Kentucky Peer Support Network Project Fosters Friendship and Inclusion for Students with Disabilities (KY UCEDD)

May 10, 2016

For students with disabilities, it can sometimes be difficult to engage with their peers, both socially as well as academically. The Kentucky Peer Support Network Project aims to assist in connecting these students with their peers through two initiatives: Peer Support Arrangements and Peer Networks. The project is based on the work of Dr. Erik Carter of Vanderbilt University, who acts as the project's primary consultant.

Peer support arrangements allow a student with a significant disability to receive support in general education classes from two to three trained peers, allowing the student to learn with his or her classmates, practice social skills, and potentially build lasting friendships. A peer network is a group of three to six students without disabilities who are matched with one student with a significant disability, and meet weekly to enjoy an activity together and to plan additional activities that the network can do outside of its weekly meeting. Both peer supports and peer networks are being piloted in Kentucky schools today, and work in tandem to lay the groundwork for genuine friendships among all students who participate.

Peer supports fill a portion of the role that would typically be filled by an adult paraprofessional. One-on-one adult support can certainly enable a student with a significant disability to participate in a general education classroom, but this situation often impedes the fostering of social interactions between the student and his or her peers. Peer support arrangements allow students with disabilities to still receive the academic support they require, but also allow them to practice social and communication skills, and build friendships as well. These peer supports do not supersede learning for the peers providing support; all students involved are present to learn the material, and peers providing support may actually learn the material better because they are providing that support! A peer can assist the focus student (the student with a disability) in taking notes, encouraging the student to ask questions, explaining directions, and partnering for group work. Peer support arrangements allow students with disabilities access to general education classes, not only allowing them to keep up with their peers academically, but providing them with opportunities to grow socially as well.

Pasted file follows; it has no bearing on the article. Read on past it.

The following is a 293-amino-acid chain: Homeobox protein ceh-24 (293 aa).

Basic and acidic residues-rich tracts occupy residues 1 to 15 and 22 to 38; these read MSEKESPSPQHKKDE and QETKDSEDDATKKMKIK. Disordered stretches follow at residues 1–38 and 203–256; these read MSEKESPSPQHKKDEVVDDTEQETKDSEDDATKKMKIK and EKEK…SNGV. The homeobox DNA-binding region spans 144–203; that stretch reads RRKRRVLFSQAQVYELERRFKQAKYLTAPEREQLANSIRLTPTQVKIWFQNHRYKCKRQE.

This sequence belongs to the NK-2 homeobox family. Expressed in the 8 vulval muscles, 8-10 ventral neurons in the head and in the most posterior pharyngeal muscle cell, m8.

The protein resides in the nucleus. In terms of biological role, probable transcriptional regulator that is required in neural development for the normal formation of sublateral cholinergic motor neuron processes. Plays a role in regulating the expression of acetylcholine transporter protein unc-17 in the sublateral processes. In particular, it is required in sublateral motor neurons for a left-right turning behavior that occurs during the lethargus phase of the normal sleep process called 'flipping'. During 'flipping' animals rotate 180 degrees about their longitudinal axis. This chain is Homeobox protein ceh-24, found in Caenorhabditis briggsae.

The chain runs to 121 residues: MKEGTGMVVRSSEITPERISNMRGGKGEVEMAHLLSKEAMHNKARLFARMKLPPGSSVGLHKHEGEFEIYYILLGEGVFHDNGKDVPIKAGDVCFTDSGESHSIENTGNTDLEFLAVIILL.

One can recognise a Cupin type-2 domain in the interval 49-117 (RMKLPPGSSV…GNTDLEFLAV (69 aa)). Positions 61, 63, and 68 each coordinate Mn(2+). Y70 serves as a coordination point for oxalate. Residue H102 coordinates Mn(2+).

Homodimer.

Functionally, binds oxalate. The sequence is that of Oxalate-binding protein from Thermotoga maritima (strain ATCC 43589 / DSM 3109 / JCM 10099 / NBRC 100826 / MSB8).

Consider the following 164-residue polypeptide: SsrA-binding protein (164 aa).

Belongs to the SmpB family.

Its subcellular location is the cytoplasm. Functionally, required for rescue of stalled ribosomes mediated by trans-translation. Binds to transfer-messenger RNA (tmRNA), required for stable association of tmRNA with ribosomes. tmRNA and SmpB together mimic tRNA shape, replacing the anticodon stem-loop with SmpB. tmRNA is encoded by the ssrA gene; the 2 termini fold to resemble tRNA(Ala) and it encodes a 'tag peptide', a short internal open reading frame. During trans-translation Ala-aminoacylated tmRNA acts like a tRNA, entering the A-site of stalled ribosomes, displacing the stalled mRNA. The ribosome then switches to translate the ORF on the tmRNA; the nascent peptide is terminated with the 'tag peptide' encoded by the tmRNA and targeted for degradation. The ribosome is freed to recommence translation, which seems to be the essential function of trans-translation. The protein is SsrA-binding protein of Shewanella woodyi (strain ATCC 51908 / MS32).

Peer networks are built to encourage true friendships among all students, allowing a student with a significant disability the chance to interact and socialize with his or her peers outside of the classroom. The goal of a peer network is to provide a space and an opportunity for students with disabilities to make connections and form meaningful friendships with their peers at school. These peer networks are typically lead by an adult facilitator at the school, who then fades that support as the group bonds and gains independence in their interactions and planning. Ideally, these peer networks will spend part of their weekly meetings planning other social connections as well, especially outside of the school setting.

The Kentucky Peer Support Network Project was funded by a three-year grant from the Commonwealth Council on Developmental Disabilities, and has entered its third operational year. The project's website,, has been newly revamped to create easier access to project materials, allowing schools not currently involved in the project to see what it is about, and provide resources for those schools who want to implement similar initiatives amongst their students.


In the 2014-2015 school year, 95% of students with disabilities who participated in the project reported that they have friends at school that they would like to continue to meet with, even outside of the context of their peer network or peer support. When asked to complete a brief survey about the project, one focus student wrote, "they always make me laugh even when I'm down." One of the peers without disabilities had this to say: "I have enjoyed making new friends! Also to have friends with people who aren't usually my friend." A parent of a student with a significant disability noted that "Overall, I think this is a wonderful experience and we are lucky to have [student's name] in such a great school!" A parent of a participating student without a disability has credited the project for increasing his child's empathy and compassion with all people. The parent says that the project is the best educational and human experience he has ever seen.

The work done at the 11 pilot sites has been very encouraging, and HDI hopes to continue to provide these resources for all schools who see the value in establishing a system that treats students with disabilities as peers of all other students in their schools.